Gas fees: The good, the bad, and the curious
I’m not sure, exactly, whether this news is promising or disappointing: The San Jose Mercury News reported last week that environmental advisers to Governor Schwarzenegger are calling for a new fee on gasoline. Money raised by the measure would fund incentives for reducing climate-warming emissions.
The good news here is that they’re considering fees on gasoline in the first place.
The bad news is that the proposed fees are tiny — just 2.5 cents per gallon, which isn’t enough to affect consumption more than a nominal amount.
The good news is that the fees will go to a good cause: There are a lot of inexpensive ways to reduce emissions, so the fees, as small as they are, could do a lot of good — especially considering that California uses about 15 billion gallons of gasoline per year, so a 2.5 cent per gallon fee would raise $375 million annually.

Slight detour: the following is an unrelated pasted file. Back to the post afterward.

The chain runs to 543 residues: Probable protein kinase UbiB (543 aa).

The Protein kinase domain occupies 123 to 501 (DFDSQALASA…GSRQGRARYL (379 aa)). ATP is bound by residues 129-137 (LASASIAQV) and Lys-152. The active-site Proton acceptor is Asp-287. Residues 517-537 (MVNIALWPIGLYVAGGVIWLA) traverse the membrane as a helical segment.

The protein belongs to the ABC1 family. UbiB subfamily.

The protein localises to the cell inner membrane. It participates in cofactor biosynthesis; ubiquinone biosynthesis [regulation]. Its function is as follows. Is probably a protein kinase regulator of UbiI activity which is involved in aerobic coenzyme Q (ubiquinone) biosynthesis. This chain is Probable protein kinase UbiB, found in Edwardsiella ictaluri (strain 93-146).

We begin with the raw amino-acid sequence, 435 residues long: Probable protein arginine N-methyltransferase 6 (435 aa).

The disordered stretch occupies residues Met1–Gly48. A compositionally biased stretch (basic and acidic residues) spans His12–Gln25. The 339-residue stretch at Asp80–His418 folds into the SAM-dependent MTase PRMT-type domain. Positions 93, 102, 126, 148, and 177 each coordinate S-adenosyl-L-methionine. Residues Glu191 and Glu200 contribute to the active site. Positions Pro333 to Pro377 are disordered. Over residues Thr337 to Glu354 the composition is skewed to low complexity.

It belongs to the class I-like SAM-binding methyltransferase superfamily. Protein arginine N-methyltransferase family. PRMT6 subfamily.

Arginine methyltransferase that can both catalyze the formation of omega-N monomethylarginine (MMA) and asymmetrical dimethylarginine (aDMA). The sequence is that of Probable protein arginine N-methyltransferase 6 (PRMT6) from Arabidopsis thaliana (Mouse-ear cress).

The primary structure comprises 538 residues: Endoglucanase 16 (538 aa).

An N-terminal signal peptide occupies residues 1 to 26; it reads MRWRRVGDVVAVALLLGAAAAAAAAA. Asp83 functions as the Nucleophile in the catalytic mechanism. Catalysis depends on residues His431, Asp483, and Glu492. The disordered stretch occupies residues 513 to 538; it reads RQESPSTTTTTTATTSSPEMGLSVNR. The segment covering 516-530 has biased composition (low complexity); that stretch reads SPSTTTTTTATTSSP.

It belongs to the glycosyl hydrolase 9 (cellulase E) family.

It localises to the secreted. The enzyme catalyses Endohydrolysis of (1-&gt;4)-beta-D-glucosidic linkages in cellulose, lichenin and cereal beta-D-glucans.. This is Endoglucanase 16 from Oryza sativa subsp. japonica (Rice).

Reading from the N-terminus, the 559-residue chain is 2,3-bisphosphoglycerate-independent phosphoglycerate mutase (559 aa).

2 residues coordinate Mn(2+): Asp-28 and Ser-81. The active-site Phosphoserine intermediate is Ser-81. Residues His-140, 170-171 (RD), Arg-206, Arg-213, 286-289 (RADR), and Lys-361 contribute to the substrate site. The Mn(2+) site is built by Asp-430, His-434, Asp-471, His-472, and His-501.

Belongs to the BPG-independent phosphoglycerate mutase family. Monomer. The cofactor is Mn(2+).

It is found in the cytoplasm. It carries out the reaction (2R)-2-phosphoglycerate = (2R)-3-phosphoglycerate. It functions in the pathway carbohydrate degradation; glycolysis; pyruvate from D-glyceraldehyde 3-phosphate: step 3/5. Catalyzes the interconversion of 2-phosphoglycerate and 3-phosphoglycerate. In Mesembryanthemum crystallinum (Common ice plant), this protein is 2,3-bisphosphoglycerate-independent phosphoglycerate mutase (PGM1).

The bad news is that opponents are already up in arms, blasting the idea as an unnecessary new tax on gas.
Of course, there’s also a curiosity here that’s worth noting. The proposed gasoline fees are similar to the "public goods charge" already levied on electricity bills. But it seems as though the outrage about new "taxes" is largely reserved for gasoline; fees on electricity get a pass. Which suggests that gasoline holds a special place in the American psyche — we pay close attention to anything that can make gas prices go up, but let similar price increases in other parts of the economy slide by unnoticed.
One possible explanation for this is that we’re a car oriented culture, and that we’ve come to prize cheap, unlimited mobility. I think that’s only partially true. To me, it seems that we pay so much attention to the cost of gas because it’s the only commodity whose price is regularly and consistently advertised on busy streets. Day to day, most people get much more information about gas prices — which stations have cheap gas, what the recent price trends have been — than about anything else they buy. The way that gas is advertised has made us super-attentive to its price.
Which makes me wonder what the world would be like if the harmful side effects of gasoline (money shipped out of the local economy; greenhouse gas emissions; cost of foreign entanglements; etc.) were advertised as broadly as its price.